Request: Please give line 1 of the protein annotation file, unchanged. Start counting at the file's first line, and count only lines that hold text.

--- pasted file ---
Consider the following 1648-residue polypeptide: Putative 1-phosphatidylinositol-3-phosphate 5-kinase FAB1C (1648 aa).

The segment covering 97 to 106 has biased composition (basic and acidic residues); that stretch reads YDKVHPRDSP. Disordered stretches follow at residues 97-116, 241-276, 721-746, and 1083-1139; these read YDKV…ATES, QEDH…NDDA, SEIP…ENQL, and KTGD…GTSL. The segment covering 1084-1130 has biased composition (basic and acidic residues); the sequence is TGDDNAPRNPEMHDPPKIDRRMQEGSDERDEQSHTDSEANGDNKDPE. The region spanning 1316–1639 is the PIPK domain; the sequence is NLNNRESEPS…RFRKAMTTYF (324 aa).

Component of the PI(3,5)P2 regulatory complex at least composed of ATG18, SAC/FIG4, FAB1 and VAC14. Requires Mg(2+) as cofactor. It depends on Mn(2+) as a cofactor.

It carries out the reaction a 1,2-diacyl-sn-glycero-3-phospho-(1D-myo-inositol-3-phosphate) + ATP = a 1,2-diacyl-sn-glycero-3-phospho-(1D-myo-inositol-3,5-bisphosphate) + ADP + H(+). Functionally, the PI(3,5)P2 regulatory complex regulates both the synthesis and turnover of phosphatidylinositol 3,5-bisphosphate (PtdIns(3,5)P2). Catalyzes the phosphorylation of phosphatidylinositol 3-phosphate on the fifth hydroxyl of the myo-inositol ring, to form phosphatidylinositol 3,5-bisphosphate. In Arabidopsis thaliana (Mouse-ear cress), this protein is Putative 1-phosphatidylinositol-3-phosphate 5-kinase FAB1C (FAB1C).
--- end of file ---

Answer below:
Consider the following 1648-residue polypeptide: Putative 1-phosphatidylinositol-3-phosphate 5-kinase FAB1C (1648 aa).